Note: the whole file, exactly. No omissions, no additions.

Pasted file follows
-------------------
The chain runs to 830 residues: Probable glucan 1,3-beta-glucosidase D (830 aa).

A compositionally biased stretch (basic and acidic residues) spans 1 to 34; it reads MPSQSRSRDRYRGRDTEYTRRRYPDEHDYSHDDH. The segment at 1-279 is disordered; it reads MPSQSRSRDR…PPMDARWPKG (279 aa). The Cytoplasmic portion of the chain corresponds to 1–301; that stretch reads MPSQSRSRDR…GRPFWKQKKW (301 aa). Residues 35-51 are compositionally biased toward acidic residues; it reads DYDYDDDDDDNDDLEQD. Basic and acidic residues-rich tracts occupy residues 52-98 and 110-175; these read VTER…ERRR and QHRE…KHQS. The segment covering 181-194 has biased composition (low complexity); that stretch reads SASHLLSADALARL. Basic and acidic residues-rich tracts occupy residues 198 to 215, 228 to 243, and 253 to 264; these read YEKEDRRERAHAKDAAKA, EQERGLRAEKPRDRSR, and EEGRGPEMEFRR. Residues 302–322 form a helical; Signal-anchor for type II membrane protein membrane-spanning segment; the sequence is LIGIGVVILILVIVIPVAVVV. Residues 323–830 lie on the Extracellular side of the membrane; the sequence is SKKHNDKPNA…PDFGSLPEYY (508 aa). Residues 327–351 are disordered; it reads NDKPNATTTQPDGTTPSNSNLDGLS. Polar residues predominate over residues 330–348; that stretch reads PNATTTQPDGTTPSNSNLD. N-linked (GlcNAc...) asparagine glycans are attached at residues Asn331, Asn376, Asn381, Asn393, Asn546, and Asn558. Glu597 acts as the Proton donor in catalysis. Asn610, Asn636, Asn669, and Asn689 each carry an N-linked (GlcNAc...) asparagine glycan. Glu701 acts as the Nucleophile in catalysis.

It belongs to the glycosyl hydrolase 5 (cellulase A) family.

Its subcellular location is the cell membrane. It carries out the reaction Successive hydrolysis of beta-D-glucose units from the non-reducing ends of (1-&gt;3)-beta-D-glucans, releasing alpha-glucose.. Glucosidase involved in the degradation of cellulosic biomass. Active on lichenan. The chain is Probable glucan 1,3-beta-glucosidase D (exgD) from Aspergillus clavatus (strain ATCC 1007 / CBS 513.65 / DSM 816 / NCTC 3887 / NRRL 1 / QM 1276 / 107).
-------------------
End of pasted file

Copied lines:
The chain runs to 830 residues: Probable glucan 1,3-beta-glucosidase D (830 aa).

A compositionally biased stretch (basic and acidic residues) spans 1 to 34; it reads MPSQSRSRDRYRGRDTEYTRRRYPDEHDYSHDDH. The segment at 1-279 is disordered; it reads MPSQSRSRDR…PPMDARWPKG (279 aa). The Cytoplasmic portion of the chain corresponds to 1–301; that stretch reads MPSQSRSRDR…GRPFWKQKKW (301 aa). Residues 35-51 are compositionally biased toward acidic residues; it reads DYDYDDDDDDNDDLEQD. Basic and acidic residues-rich tracts occupy residues 52-98 and 110-175; these read VTER…ERRR and QHRE…KHQS. The segment covering 181-194 has biased composition (low complexity); that stretch reads SASHLLSADALARL. Basic and acidic residues-rich tracts occupy residues 198 to 215, 228 to 243, and 253 to 264; these read YEKEDRRERAHAKDAAKA, EQERGLRAEKPRDRSR, and EEGRGPEMEFRR. Residues 302–322 form a helical; Signal-anchor for type II membrane protein membrane-spanning segment; the sequence is LIGIGVVILILVIVIPVAVVV. Residues 323–830 lie on the Extracellular side of the membrane; the sequence is SKKHNDKPNA…PDFGSLPEYY (508 aa). Residues 327–351 are disordered; it reads NDKPNATTTQPDGTTPSNSNLDGLS. Polar residues predominate over residues 330–348; that stretch reads PNATTTQPDGTTPSNSNLD. N-linked (GlcNAc...) asparagine glycans are attached at residues Asn331, Asn376, Asn381, Asn393, Asn546, and Asn558. Glu597 acts as the Proton donor in catalysis. Asn610, Asn636, Asn669, and Asn689 each carry an N-linked (GlcNAc...) asparagine glycan. Glu701 acts as the Nucleophile in catalysis.

It belongs to the glycosyl hydrolase 5 (cellulase A) family.

Its subcellular location is the cell membrane. It carries out the reaction Successive hydrolysis of beta-D-glucose units from the non-reducing ends of (1-&gt;3)-beta-D-glucans, releasing alpha-glucose.. Glucosidase involved in the degradation of cellulosic biomass. Active on lichenan. The chain is Probable glucan 1,3-beta-glucosidase D (exgD) from Aspergillus clavatus (strain ATCC 1007 / CBS 513.65 / DSM 816 / NCTC 3887 / NRRL 1 / QM 1276 / 107).